Diabetes used to be a dreadful disease that caused premature heart attacks, strokes, blindness, kidney failure, and limb amputations. With aggressive management of diabetes as well as strict lifestyle intervention this has changed. A diabetic who treats the causes of the illness can have a normal life expectancy. In many cases the initial diagnosis of type 2 diabetes can disappear, when treatment was started early enough and insulin resistance could be stopped in its tracks. Without the patient’s full co-operation disciplining him/herself to follow through on all of these recommendations the caregiver will fail in controlling the patient’s diabetes. It is the patient who owns the problem; it is the patient who needs to make every possible effort and follow through on all of the details of dieting, exercising, blood sugar monitoring using a glucometer and taking the required supplements.

More information on diabetes: http://nethealthbook.com/hormones/diabetes/type-2-diabetes/

Reference

1. http://www.lef.org/magazine/mag2013/oct2013_2013-Keystone-Diabetes-Symposium_01.htm

2. William Davis, MD: “Wheat Belly Cookbook. 150 Recipes to Help You Lose the Wheat, Lose the Weight, and Find Your Path Back to Health”. HarperCollins Publishers LTD., Toronto, Canada, 2012.

3. Rakel: Integrative Medicine, 3rd ed. © 2012 Saunders. Integrative Therapy; Supplements.

Last edited Dec. 17, 2014

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Feb
05
2013

News About Your Heart Health

February is heart month every year. So I thought why not review what is new regarding heart health in the last 15 years and put it into perspective. I will start with a review of the older teaching about heart disease and then explain the paradigm shift in medical thinking and how this has changed the approach to heart disease prevention. The anatomy of the heart including coronary arteries and the heart valves has not changed over the years. The heart has always been at the center of life and will remain there. It used to be thought that when a person ages one should expect to get problems with high cholesterol, which would be the cause of hardening of coronary arteries of the heart until one day the person would experience a heart attack from the closing of one or more of the three coronary arteries. Cardiologists can then offer an arteriogram, place a stent to reopen any blocked coronary artery and the patient would be OK for another 5 to 10 years. Alternatively, coronary bypass surgery can be offered by a cardiovascular surgeon to revascularize the coronary arteries. In the mid 1990’s all this changed with the realization that 50% of heart attacks happened in patients who had normal cholesterol levels. Research showed that it was inflammation of the heart vessels followed by subsequent blockage what caused heart attacks. Since then a great deal of research in animal models and with humans showed that a lot can be done in the area of prevention of heart attacks and that very little can be done with regard to improving cure rates when damage to the heart muscle has already occurred. The paradigm shift is in the understanding of what leads to a heart attack. We now know that too much sugar, too many starchy foods and too much animal fat will lead to inflammation of the arteries including the coronary arteries. The reason is that faulty nutrition leads to a lack of omega-3 fatty acids and a surplus of omega-6 fatty acids. This starts the inflammatory cycle, which causes inflammation in the arterial walls followed by rising LDL cholesterol (that’s the bad cholesterol) and falling HDL cholesterol levels (that’s the good cholesterol). Associated with this is a lowering of nitric oxide production in the lining of the arterial walls, which leads to a narrowing of the arterial opening and simultaneous development of high blood pressure. Research of the metabolism of cells, particularly the subunits of cells called mitochondria, shed a new light on the heart as well. It turns out that the mitochondria, which are the energy producing subunits of the cells are abundantly present in those organs that have a high metabolism, such as the heart, brain, liver and kidneys.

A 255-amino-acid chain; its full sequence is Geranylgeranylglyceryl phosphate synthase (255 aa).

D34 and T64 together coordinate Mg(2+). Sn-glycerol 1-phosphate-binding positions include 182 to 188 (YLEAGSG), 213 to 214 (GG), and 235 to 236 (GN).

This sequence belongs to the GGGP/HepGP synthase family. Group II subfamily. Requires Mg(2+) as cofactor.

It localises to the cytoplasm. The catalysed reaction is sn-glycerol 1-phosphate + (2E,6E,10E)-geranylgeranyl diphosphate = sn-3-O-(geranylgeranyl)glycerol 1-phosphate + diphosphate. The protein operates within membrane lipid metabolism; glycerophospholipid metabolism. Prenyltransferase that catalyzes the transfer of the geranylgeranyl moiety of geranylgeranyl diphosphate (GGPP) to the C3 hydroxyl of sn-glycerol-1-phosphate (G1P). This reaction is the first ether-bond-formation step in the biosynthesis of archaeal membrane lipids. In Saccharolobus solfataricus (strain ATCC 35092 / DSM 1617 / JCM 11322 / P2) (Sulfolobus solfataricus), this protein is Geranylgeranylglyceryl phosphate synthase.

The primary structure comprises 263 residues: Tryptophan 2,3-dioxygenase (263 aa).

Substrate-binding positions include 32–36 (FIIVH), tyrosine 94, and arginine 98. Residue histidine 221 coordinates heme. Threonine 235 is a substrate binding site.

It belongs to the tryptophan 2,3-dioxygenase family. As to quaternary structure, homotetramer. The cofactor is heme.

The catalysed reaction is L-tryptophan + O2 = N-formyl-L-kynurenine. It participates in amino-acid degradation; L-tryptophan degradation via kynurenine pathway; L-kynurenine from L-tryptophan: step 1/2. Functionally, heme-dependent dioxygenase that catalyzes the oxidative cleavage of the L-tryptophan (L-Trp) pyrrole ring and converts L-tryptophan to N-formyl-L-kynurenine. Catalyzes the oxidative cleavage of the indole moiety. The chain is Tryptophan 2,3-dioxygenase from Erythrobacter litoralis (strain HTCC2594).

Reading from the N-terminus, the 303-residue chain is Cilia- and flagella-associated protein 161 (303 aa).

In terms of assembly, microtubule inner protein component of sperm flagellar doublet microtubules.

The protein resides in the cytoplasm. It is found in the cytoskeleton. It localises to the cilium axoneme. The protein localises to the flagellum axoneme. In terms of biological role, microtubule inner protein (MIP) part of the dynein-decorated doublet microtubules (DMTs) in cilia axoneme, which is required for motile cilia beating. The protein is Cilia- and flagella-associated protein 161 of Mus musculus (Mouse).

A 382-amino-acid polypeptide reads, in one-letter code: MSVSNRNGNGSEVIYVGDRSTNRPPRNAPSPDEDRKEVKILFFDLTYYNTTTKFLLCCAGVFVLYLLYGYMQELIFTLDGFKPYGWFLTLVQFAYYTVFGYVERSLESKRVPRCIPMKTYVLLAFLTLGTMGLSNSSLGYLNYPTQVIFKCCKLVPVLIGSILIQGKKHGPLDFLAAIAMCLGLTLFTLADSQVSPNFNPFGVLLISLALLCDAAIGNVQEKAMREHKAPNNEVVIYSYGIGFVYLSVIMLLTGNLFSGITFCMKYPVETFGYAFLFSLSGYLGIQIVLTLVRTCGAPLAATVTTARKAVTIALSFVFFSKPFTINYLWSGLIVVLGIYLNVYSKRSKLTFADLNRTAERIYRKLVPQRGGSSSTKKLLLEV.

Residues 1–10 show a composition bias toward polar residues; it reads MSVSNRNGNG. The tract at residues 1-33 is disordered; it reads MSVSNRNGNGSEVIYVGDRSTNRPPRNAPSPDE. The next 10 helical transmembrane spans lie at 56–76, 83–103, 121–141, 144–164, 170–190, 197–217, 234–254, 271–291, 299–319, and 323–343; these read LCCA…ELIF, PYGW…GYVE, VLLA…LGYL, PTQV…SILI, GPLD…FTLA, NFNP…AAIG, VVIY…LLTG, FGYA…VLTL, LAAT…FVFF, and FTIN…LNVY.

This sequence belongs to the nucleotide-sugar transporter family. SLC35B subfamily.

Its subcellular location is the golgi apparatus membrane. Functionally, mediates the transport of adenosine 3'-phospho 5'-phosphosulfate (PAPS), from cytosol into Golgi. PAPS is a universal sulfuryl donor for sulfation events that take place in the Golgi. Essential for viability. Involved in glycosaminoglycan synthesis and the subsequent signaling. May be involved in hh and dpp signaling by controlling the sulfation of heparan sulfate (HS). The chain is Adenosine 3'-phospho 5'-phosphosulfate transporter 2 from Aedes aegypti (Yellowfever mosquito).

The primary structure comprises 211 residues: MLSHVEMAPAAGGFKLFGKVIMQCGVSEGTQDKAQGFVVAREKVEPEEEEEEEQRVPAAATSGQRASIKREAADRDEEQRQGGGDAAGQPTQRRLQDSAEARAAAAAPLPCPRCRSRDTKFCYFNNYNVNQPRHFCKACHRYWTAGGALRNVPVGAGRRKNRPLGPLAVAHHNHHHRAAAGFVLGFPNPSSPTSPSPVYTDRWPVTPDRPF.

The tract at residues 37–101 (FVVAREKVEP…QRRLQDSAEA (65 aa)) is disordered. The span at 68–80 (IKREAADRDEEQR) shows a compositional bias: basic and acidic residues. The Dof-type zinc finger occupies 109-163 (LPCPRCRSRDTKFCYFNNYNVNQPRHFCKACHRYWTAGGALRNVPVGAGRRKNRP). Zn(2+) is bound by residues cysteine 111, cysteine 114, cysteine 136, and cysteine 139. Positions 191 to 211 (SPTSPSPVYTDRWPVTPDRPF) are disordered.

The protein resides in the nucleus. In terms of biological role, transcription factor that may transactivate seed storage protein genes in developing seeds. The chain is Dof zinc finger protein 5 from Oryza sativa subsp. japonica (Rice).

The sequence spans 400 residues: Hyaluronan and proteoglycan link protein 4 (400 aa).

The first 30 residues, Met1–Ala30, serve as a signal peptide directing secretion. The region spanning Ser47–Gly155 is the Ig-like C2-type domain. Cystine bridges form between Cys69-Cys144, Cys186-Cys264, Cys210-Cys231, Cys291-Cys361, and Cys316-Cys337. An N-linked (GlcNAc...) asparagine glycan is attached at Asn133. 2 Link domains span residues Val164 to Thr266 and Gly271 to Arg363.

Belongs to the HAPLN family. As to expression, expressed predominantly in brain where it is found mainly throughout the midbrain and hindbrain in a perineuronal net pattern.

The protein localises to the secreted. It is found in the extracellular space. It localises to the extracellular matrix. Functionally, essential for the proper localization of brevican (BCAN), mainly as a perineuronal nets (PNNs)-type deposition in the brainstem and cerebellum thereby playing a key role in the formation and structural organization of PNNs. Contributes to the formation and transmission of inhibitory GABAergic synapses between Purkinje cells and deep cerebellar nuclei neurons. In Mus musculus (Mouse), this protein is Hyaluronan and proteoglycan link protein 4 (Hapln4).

News About Your Heart Health

News About Your Heart Health

This newer knowledge allows the prevention-oriented physician to help patients not to get heart disease on the first place by preventing inflammation of the arteries, by adding nitric oxide as a supplement, by changing the food composition, by intervening at the mitochondrial level with the help of supplements and by a regular exercise program. Over the years there have been impressive clinical trials that show that these preventative means when taken together can add 10 to 20 years of productive life without any disability. In the following I am going to describe the rationale for each of these life-prolonging steps: